Date of Completion


Embargo Period



transcription factor, machine learning, web tool

Major Advisor

Chun-Hsi Huang

Associate Advisor

Jinbo Bi

Associate Advisor

Sanguthevar Rajasekaran

Associate Advisor

Daniel Schwartz

Associate Advisor

Dong-Guk Shin

Field of Study

Computer Science and Engineering


Doctor of Philosophy

Open Access

Open Access


A transcription factor (TF) is a protein or protein complex. It regulates the expression of its target genes by physically binding to the regulatory regions of these genes. The binding sites of a TF naturally share a common pattern or motif with one another. Given known binding sites of a TF, a TF model can be built to scan sequences for putative binding sites. This is known as a transcription factor binding site (TFBS) search problem. In this dissertation, we investigate the TFBS search problem using machine learning approaches.

In general, the known binding sites of a TF are of variable lengths and have to be aligned before a model can be built. Transcription factor binding site alignment is considered an unsupervised learning problem since no other information about the unaligned binding sites is given. We propose an algorithm that considers the lengths of TFBSs and dependencies of nucleotide positions in a binding site. The novel method is named LASAGNA (Length-Aware Site Alignment Guided by Nucleotide Association).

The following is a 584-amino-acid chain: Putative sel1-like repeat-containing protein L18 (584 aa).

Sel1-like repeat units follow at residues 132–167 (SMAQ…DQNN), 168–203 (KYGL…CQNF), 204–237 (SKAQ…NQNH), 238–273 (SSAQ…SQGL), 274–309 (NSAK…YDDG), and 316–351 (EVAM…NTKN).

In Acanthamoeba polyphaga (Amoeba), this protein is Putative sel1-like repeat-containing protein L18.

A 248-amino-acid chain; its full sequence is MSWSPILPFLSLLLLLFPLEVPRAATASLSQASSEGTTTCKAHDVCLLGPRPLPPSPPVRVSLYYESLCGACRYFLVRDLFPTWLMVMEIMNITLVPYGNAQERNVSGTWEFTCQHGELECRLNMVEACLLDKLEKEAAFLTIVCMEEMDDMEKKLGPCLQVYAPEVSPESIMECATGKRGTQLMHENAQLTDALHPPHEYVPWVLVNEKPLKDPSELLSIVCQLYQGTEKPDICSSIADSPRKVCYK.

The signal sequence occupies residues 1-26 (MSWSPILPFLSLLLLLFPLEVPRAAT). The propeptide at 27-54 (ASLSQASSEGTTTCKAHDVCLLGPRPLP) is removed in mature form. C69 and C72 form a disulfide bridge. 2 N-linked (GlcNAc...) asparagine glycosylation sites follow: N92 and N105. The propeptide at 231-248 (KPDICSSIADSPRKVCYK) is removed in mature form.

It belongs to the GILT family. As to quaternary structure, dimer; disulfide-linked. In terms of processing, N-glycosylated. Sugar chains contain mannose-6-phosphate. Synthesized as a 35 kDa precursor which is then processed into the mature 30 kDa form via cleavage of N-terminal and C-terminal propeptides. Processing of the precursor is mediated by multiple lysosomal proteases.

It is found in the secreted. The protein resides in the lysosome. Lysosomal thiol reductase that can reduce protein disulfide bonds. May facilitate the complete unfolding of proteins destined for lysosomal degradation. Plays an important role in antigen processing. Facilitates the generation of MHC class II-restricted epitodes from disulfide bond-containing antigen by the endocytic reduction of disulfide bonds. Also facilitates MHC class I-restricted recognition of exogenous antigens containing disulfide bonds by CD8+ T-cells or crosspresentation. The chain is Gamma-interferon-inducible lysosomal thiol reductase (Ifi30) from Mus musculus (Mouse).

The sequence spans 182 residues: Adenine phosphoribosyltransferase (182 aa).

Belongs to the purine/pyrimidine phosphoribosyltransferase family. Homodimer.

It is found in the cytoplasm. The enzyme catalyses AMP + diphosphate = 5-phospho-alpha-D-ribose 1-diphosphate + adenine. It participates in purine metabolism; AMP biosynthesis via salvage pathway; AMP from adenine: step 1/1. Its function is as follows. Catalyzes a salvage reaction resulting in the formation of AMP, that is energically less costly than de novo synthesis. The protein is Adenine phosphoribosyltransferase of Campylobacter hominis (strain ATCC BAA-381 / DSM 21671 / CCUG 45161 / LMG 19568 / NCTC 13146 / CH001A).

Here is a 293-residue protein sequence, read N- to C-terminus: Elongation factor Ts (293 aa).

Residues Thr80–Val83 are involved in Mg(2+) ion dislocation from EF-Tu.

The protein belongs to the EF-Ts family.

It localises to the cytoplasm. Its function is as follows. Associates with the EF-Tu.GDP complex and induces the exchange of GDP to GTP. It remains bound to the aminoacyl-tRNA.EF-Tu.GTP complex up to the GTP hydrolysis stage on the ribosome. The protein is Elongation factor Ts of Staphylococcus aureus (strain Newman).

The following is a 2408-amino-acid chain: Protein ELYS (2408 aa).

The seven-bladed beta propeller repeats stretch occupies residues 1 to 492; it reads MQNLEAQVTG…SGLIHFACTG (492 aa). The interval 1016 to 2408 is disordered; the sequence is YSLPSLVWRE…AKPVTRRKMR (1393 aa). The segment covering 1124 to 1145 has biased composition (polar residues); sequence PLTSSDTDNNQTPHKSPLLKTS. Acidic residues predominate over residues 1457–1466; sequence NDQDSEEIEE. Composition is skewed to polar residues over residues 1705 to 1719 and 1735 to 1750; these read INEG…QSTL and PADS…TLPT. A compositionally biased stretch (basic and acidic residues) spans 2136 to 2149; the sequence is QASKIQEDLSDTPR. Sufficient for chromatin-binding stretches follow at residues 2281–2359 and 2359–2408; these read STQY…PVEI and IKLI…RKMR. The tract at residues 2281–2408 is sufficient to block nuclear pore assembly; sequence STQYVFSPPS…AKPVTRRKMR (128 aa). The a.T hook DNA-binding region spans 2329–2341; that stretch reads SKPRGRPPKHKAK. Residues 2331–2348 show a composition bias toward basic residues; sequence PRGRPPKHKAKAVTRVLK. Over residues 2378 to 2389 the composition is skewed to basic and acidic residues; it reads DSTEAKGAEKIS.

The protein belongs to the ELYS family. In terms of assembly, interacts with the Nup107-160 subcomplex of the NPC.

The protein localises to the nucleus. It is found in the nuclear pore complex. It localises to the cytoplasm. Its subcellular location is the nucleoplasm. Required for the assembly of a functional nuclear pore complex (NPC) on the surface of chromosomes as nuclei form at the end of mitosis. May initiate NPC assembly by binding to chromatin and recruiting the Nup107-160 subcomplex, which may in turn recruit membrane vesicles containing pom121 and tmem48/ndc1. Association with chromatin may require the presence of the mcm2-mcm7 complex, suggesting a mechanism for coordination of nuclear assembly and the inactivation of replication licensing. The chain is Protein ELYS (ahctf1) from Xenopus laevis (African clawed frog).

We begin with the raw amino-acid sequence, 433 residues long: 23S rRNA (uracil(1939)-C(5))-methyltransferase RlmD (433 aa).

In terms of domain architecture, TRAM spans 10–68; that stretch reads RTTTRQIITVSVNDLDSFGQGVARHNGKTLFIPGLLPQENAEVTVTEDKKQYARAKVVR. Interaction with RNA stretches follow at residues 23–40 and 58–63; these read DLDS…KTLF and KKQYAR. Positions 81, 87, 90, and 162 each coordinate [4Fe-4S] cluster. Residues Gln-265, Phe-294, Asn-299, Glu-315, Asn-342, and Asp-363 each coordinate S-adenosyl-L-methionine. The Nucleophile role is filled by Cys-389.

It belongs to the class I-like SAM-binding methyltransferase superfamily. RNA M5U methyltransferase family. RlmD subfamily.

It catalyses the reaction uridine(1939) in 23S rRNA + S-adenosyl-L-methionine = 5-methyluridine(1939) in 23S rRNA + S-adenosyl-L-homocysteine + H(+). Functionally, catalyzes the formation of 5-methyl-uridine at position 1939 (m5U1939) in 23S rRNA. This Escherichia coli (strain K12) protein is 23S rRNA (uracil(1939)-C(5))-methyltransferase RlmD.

Studies often utilize TFBS search tools to predict the binding sites of a TF in a DNA sequence when binding sites found by assays are not available. The analysis often involves TF model collection, promoter sequence retrieval and visualization, requiring several tools to accomplish. To accelerate TFBS analyses, we developed a novel integrated webtool named LASAGNA-Search. This user-friendly tool allows users to perform the analysis without leaving the site.

TFBS search methods are considered supervised learning algorithms since they learn from example binding sites of a TF. Most of the TFBS search methods consider only known binding sites of a TF and hence deal with one-class classification problems. However, non-binding sites contain information about the TF as well. When non-binding sites are available, searching for TFBSs becomes a two-class classification problem. We propose two novel methods named the negative-to-positive vector and the optimal discriminating vector methods, utilizing both binding sites and non-binding sites.